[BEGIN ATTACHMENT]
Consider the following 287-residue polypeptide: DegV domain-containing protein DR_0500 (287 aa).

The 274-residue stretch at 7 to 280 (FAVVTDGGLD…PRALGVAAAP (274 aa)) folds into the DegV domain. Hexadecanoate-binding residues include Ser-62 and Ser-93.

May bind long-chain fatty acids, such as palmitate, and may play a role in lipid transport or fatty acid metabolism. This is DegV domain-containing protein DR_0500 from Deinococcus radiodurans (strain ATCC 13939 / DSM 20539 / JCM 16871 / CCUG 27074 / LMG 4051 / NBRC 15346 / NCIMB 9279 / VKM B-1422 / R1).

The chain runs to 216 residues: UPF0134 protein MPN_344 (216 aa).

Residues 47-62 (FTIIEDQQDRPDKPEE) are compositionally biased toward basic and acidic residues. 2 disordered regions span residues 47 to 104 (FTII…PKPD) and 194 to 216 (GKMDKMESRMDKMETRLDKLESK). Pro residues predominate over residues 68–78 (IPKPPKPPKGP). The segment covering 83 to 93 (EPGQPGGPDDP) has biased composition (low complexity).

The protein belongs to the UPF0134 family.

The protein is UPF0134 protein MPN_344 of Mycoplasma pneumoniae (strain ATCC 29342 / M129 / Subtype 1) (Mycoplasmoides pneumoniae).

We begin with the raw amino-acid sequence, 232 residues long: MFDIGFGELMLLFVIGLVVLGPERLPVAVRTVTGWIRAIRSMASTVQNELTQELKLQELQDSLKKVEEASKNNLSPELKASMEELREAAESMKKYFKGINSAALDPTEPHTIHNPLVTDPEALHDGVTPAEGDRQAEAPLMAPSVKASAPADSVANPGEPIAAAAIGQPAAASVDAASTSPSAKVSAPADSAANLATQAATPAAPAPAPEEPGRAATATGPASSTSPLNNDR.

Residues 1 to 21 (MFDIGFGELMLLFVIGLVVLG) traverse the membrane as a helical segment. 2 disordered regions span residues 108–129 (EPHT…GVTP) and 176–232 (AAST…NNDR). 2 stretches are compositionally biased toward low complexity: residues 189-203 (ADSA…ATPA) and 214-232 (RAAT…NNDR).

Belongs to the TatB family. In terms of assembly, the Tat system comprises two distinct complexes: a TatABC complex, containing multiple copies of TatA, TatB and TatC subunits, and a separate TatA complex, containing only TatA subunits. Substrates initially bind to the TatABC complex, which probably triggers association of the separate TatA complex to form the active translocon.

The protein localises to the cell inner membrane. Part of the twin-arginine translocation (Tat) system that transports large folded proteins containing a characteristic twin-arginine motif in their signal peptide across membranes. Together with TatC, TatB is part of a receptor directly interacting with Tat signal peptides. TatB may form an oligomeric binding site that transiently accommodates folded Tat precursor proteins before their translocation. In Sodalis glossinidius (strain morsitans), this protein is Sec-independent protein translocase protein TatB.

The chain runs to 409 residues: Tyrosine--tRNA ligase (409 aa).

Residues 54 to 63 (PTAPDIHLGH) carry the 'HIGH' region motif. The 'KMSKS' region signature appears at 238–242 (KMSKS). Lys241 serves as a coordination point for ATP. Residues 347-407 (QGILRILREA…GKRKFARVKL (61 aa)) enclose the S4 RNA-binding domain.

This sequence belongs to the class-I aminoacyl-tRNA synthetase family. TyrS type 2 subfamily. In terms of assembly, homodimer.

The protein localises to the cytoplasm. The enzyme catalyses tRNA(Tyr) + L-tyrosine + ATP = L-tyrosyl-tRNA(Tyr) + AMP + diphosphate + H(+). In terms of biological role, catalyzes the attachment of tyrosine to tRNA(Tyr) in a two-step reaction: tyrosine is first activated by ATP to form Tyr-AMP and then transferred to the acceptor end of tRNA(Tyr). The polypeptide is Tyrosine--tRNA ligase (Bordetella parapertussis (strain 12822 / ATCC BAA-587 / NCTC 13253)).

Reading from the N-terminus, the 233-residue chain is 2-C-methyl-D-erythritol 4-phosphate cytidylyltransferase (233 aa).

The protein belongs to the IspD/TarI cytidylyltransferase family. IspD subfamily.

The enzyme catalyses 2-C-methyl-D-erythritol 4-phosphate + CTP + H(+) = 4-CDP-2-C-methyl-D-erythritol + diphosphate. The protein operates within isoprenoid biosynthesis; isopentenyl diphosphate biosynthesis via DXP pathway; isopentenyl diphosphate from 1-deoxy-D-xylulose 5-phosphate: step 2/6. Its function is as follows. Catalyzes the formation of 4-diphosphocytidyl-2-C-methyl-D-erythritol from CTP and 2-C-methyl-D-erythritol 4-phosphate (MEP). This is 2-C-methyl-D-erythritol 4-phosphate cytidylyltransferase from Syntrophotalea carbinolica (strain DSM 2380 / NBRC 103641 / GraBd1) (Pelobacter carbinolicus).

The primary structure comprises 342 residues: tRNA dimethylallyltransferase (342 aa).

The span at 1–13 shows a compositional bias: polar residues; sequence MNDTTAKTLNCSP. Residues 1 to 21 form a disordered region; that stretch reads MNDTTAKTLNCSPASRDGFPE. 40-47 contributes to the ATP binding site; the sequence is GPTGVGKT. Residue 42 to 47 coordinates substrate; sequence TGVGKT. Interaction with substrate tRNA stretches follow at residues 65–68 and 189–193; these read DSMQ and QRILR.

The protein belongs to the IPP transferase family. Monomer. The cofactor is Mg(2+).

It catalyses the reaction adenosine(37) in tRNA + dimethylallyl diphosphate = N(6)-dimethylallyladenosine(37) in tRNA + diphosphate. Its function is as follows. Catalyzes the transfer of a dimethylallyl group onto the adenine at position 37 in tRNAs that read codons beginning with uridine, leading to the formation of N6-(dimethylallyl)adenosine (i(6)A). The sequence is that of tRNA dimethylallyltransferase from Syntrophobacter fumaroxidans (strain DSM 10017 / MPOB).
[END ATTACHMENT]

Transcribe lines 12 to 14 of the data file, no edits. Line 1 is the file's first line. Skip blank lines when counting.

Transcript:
The chain runs to 409 residues: Tyrosine--tRNA ligase (409 aa).

Residues 54 to 63 (PTAPDIHLGH) carry the 'HIGH' region motif. The 'KMSKS' region signature appears at 238–242 (KMSKS). Lys241 serves as a coordination point for ATP. Residues 347-407 (QGILRILREA…GKRKFARVKL (61 aa)) enclose the S4 RNA-binding domain.

This sequence belongs to the class-I aminoacyl-tRNA synthetase family. TyrS type 2 subfamily. In terms of assembly, homodimer.